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Spanish Flu facts

While investigating facts about Spanish Flu 1918 and Spanish Flu Origin, I found out little known, but curios details like:

The 1918 flu pandemic is often called the Spanish flu because Spain didn't fake and minimise the data about the dead like Germany, Britain, France and the USA.

how spanish flu pandemic ended?

The Spanish Flu, which killed 5% of the world’s population, was especially lethal to healthy adults. This happened because their strong immune reactions ravaged the body, whereas the weaker immune systems of children and middle-aged adults resulted in fewer deaths among those groups.

What is fluent in spanish?

In my opinion, it is useful to put together a list of the most interesting details from trusted sources that I've come across answering what was the timeline of the spanish flu. Here are 50 of the best facts about Spanish Flu Second Wave and Spanish Flu Timeline I managed to collect.

what was the origin of the spanish flu?

  1. In 1918 World War 1 censors minimized early reports of the flu epidemic's death toll to maintain wartime morale. Newspapers in neutral Spain were free to report on the epidemic's effects, creating a false impression that Spain was the hardest hit, and giving rise to the name "Spanish flu".

  2. The 1918 worldwide epidemic was called the Spanish Flu not because it originated there, but because Spain was one of the few countries not censoring and suppressing news media during WWI.

  3. The Spanish Flu got its name during WWI. No one fighting in the war wanted to admit that thousands of their troops were dying to some fast spreading disease. However, Spain was neutral, so they reported on it, making people think they were the source.

  4. Maintain morale, WWI wartime censors blocked early reports of the 1918 Influenza epidemic in their countries. However, papers were free to report the epidemic's effects in neutral Spain, creating a false impression of Spain as especially hard hit—thus the pandemic's nickname, the Spanish flu.

  5. The Spanish Flu is only referred to as such because Spain was not involved in WWI. Its press did not censor the widespread deaths as other countries did to improve wartime morale.

  6. During the Spanish flu epidemic of 1918, the Girl Scouts helped by cooking and delivering meals to patients throughout the city. They are credited with saving the lives of people too poor to afford doctors and preventing malnourished children from succumbing to influenza.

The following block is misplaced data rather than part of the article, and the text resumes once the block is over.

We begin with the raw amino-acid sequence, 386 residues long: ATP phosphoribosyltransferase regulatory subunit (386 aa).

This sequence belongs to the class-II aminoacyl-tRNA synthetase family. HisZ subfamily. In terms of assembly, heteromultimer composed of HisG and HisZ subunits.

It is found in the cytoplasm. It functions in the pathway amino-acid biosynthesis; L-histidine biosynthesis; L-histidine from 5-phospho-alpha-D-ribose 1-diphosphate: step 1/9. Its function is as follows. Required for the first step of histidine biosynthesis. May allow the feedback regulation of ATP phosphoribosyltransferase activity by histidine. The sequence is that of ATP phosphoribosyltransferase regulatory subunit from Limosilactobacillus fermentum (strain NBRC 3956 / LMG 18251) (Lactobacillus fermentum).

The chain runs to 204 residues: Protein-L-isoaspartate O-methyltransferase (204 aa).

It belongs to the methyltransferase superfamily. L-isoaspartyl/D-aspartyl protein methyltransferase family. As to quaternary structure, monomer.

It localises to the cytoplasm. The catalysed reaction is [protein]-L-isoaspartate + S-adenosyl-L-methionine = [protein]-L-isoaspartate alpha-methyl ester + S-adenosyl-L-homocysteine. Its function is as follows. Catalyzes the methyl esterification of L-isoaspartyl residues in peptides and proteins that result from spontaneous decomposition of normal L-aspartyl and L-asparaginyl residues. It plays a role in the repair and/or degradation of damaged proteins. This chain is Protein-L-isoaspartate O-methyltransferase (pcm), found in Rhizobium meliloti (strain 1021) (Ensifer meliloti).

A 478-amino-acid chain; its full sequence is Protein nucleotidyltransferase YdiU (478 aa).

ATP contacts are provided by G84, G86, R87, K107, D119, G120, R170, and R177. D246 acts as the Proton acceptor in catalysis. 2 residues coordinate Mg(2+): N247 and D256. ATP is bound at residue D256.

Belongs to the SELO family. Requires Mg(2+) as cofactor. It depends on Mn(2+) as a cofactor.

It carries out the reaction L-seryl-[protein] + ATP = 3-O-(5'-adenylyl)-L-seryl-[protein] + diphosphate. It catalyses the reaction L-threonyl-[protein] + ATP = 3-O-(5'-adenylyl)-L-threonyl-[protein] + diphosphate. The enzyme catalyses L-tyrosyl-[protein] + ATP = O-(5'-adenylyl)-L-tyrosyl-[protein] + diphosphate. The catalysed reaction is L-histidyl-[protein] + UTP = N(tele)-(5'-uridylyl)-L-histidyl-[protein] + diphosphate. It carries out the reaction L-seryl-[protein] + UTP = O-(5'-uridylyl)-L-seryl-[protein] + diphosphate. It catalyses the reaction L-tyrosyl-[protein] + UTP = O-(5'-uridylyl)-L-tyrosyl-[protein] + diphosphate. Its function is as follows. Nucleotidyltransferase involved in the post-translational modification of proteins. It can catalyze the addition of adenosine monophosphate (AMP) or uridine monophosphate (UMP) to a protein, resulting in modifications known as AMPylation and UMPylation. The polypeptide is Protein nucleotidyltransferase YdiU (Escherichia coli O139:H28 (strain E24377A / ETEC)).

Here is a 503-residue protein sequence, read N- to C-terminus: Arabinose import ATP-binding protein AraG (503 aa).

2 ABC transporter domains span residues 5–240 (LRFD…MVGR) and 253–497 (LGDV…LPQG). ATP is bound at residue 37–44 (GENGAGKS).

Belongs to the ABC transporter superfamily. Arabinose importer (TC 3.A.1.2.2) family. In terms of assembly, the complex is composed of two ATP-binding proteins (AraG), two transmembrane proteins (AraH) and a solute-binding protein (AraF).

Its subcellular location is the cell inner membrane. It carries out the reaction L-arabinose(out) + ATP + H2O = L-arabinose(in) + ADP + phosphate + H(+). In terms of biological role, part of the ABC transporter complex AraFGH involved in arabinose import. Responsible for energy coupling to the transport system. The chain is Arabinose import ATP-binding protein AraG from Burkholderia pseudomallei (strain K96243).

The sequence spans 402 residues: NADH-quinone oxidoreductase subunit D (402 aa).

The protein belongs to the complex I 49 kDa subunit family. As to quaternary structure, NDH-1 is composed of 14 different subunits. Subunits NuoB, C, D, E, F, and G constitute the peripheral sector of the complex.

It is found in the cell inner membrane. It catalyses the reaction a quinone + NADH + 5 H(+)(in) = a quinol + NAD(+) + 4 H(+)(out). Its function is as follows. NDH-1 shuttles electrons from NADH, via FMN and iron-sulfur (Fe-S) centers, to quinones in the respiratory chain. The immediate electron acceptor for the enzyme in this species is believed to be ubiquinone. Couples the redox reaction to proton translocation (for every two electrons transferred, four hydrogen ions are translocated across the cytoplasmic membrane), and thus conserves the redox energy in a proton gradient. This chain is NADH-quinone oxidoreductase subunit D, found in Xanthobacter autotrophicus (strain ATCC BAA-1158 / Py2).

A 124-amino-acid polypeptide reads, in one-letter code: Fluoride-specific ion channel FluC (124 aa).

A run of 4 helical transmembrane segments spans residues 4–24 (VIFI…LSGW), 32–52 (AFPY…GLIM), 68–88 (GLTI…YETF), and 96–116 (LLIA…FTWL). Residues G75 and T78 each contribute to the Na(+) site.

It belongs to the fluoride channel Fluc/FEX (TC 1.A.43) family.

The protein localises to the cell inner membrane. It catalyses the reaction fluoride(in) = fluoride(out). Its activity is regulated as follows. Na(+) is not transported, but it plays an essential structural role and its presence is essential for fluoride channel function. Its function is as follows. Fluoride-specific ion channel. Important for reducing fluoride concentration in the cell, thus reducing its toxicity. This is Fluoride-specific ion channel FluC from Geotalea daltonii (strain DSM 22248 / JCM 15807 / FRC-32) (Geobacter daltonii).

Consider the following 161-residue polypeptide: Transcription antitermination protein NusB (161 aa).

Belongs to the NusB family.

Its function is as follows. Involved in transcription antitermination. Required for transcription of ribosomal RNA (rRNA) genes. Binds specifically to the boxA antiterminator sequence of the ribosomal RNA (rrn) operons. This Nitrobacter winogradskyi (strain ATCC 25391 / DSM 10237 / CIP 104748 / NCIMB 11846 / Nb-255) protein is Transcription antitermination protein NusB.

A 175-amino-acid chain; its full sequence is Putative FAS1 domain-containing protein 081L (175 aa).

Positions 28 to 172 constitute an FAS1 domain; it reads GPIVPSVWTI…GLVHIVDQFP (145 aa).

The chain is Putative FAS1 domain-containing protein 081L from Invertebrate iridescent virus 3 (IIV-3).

7. The reason the epidemic was called the "Spanish flu" is because neutral Spain had no wartime censorship during WWI. The press was free to report on outbreaks in Seville and Madrid, and on the illness of King Alfonso VIII. The first outbreak may have actually been in Kansas.

spanish flu facts
What is spanish flu wiki?

Why spanish flu is called so?

You can easily fact check why spanish flu disappear by examining the linked well-known sources.

American Samoa was one of only three places in the world to suffer no fatalities from the Spanish Flu Pandemic thanks to the quick action of the governor to quarantine the islands. - source

The Spanish flu, which killed perhaps 5% of the world population, hit most of Europe and the US heavily, but Spain was the only country not to suppress the news. Hence it seeming more prevalent in Spain, and being called "The Spanish Flu"

The 1918 Spanish Flu killed so many people in the US that it caused the average life expectancy in males to drop from 48.4 to 36.6 and 54.0 to 42.2 in females between the years of 1917 to 1918. - source

When spanish flu pandemic ended?

In previous battles and wars, most deaths were due to disease, however in WWI, two-thirds died in battle. The Spanish flu claimed the other one-third.

How spanish flu disappear?

In 1917 he was drafted into the Austro-Hungarian Army but contracted the Spanish flu and did not go into battle.